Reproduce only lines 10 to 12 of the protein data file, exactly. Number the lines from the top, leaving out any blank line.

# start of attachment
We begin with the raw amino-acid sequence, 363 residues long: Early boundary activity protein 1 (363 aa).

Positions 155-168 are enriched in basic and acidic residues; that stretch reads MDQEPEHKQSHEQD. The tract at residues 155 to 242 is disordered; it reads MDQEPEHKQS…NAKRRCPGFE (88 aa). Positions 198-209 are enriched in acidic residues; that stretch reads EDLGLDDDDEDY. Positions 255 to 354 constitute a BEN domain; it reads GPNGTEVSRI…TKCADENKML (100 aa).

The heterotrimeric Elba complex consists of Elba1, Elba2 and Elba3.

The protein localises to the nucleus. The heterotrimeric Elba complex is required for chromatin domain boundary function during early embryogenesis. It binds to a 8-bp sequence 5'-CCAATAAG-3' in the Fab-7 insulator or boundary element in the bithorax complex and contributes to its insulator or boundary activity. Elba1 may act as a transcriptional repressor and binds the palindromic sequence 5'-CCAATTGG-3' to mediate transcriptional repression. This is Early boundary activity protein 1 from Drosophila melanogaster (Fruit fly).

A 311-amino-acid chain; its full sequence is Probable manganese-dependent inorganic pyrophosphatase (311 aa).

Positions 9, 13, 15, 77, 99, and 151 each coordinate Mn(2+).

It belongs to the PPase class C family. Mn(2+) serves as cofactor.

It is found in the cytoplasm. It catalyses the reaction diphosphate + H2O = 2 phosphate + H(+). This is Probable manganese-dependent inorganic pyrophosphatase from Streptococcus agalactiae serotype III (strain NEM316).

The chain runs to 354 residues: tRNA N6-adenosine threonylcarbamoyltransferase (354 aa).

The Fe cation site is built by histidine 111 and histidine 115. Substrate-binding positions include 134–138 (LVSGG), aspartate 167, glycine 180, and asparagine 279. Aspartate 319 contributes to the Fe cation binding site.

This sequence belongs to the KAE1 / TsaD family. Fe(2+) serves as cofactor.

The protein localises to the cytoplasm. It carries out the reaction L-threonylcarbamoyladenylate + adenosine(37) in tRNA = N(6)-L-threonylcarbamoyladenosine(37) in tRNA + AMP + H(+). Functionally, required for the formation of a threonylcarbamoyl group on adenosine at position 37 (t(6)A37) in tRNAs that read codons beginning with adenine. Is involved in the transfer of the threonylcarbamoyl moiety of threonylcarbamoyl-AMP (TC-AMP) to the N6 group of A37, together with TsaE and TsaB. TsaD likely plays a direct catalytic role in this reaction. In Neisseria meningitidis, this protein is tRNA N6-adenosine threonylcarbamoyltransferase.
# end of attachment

The Fe cation site is built by histidine 111 and histidine 115. Substrate-binding positions include 134–138 (LVSGG), aspartate 167, glycine 180, and asparagine 279. Aspartate 319 contributes to the Fe cation binding site.

This sequence belongs to the KAE1 / TsaD family. Fe(2+) serves as cofactor.

The protein localises to the cytoplasm. It carries out the reaction L-threonylcarbamoyladenylate + adenosine(37) in tRNA = N(6)-L-threonylcarbamoyladenosine(37) in tRNA + AMP + H(+). Functionally, required for the formation of a threonylcarbamoyl group on adenosine at position 37 (t(6)A37) in tRNAs that read codons beginning with adenine. Is involved in the transfer of the threonylcarbamoyl moiety of threonylcarbamoyl-AMP (TC-AMP) to the N6 group of A37, together with TsaE and TsaB. TsaD likely plays a direct catalytic role in this reaction. In Neisseria meningitidis, this protein is tRNA N6-adenosine threonylcarbamoyltransferase.